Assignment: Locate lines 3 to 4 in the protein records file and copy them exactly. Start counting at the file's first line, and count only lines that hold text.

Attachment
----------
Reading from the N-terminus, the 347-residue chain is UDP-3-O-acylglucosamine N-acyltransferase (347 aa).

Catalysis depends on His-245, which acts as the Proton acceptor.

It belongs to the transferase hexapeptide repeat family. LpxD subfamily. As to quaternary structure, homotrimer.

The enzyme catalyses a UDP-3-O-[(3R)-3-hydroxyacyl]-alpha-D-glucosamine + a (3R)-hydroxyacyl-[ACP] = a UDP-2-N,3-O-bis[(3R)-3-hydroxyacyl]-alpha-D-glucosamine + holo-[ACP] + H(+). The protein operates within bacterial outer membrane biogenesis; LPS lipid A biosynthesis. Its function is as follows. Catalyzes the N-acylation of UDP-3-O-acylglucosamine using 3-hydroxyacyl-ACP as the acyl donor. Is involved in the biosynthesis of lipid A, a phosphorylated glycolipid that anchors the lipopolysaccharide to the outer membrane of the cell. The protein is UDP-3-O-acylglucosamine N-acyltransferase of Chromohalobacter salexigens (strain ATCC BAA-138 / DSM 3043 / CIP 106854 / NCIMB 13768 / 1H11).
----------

It belongs to the transferase hexapeptide repeat family. LpxD subfamily. As to quaternary structure, homotrimer.

The enzyme catalyses a UDP-3-O-[(3R)-3-hydroxyacyl]-alpha-D-glucosamine + a (3R)-hydroxyacyl-[ACP] = a UDP-2-N,3-O-bis[(3R)-3-hydroxyacyl]-alpha-D-glucosamine + holo-[ACP] + H(+). The protein operates within bacterial outer membrane biogenesis; LPS lipid A biosynthesis. Its function is as follows. Catalyzes the N-acylation of UDP-3-O-acylglucosamine using 3-hydroxyacyl-ACP as the acyl donor. Is involved in the biosynthesis of lipid A, a phosphorylated glycolipid that anchors the lipopolysaccharide to the outer membrane of the cell. The protein is UDP-3-O-acylglucosamine N-acyltransferase of Chromohalobacter salexigens (strain ATCC BAA-138 / DSM 3043 / CIP 106854 / NCIMB 13768 / 1H11).